I See More Than You Think

Experience and age are indeed big factors in determining what we see when looking at the world around us.
Experience and age are indeed big factors in determining what we see when looking at the world around us.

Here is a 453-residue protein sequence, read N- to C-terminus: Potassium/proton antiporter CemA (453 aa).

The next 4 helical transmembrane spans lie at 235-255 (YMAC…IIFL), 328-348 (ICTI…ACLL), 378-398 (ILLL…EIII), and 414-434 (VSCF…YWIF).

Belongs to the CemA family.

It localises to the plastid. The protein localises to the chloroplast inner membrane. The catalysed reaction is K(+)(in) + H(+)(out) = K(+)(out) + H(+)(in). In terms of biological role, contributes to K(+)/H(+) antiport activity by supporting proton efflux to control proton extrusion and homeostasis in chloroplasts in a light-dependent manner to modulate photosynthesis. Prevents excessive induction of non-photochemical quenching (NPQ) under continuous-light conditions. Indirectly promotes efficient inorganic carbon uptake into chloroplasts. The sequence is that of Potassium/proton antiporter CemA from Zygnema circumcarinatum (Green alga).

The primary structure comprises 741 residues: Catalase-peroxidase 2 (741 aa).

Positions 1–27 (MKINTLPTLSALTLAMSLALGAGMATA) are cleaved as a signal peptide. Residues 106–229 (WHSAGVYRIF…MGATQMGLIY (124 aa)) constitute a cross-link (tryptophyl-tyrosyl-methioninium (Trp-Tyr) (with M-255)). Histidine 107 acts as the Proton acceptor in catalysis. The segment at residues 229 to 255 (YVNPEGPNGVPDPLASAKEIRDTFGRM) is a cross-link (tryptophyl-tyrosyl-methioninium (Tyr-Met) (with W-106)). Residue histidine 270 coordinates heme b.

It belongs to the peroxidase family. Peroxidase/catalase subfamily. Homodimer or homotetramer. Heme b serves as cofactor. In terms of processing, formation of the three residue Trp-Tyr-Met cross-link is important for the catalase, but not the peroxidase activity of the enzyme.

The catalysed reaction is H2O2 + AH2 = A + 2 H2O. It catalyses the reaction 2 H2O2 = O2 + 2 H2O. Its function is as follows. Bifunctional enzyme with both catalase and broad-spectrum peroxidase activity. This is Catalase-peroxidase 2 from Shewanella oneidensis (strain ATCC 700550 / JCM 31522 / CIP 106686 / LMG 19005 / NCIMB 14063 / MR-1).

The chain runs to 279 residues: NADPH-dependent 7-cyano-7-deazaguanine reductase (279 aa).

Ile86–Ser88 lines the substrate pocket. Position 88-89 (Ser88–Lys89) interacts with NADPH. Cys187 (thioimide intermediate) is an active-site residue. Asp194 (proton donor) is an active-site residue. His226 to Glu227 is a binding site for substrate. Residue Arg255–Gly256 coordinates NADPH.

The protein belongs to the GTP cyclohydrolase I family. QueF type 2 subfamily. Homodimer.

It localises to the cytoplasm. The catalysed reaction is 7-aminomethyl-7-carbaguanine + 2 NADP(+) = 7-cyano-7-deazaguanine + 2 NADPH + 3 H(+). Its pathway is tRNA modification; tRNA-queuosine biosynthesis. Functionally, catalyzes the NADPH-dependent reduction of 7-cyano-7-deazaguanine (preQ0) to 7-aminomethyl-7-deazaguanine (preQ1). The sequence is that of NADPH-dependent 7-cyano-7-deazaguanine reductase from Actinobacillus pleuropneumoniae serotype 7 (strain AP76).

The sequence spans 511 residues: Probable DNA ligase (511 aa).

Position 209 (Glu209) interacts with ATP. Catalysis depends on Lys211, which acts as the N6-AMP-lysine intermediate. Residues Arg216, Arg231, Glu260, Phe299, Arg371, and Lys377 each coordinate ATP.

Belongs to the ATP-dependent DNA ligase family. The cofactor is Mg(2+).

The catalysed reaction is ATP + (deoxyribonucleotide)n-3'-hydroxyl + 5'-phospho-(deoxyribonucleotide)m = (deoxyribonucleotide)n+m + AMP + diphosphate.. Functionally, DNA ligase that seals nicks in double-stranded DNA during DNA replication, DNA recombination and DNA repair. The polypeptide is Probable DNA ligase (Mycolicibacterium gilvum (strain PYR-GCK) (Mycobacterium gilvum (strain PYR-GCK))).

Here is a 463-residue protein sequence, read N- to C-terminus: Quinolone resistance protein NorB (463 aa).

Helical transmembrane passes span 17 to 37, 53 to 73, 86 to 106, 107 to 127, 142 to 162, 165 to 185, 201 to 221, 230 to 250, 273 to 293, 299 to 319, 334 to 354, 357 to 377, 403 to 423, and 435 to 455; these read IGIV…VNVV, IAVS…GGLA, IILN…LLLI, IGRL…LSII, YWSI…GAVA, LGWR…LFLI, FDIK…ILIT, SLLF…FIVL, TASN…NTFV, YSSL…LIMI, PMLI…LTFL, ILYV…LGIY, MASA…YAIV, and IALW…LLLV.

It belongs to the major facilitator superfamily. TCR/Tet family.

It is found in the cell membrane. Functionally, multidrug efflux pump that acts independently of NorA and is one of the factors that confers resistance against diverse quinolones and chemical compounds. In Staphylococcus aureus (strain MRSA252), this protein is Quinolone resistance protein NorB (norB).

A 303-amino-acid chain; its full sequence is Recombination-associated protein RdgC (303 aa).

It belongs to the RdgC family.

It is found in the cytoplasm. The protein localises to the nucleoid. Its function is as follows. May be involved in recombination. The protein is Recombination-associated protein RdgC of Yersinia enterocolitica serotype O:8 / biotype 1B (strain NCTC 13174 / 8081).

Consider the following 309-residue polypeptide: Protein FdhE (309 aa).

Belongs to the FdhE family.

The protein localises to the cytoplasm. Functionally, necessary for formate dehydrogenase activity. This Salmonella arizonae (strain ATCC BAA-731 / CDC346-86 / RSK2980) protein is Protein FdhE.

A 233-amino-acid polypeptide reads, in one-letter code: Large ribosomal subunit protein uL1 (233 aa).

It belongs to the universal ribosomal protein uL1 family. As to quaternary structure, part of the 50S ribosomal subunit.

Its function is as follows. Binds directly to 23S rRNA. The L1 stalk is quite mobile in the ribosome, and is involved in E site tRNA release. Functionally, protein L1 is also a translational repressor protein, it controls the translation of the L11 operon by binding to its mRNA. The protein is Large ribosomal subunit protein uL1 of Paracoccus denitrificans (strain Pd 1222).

It appears to be a scientific truth that as we age our vision diminishes with the years.  Technically speaking, this simple fact could lead us to conclude that diminished visual capacity means that we will all see less the more our hair turns to gray.  I get this, but I’m here to tell you that the opposite is indeed the case.  That is, if we are to accept that there is a distinction between mere looking and seeing, then aging could actually be a good thing for all of us.   In fact, the familiar “being there, done that” claim that we are all so fond of using, actually holds the key to our ability to see more with age.  Unconsciously, we all apply years’ worth of visual experiences to every scene we look at with our alert, yet tired eyes.  The computer inside our heads forms a myriad of relationships to other similar scenes in our lives, as well as the outcome of those scenes.  This is why an aboriginal who has lived all of his or her life deep in the Amazon jungles will always see a lot more than a city visitor when staring at a thick jungle.  It is the visual advantage of experience and time spent outside.  So as you age you need to keep on looking, and look some more, put on those glasses that vanity sometimes relegates to a hidden place, and celebrate the passing of time.  You will be pleasantly surprised at how much more you will be able to see now that youth is not affecting your vision.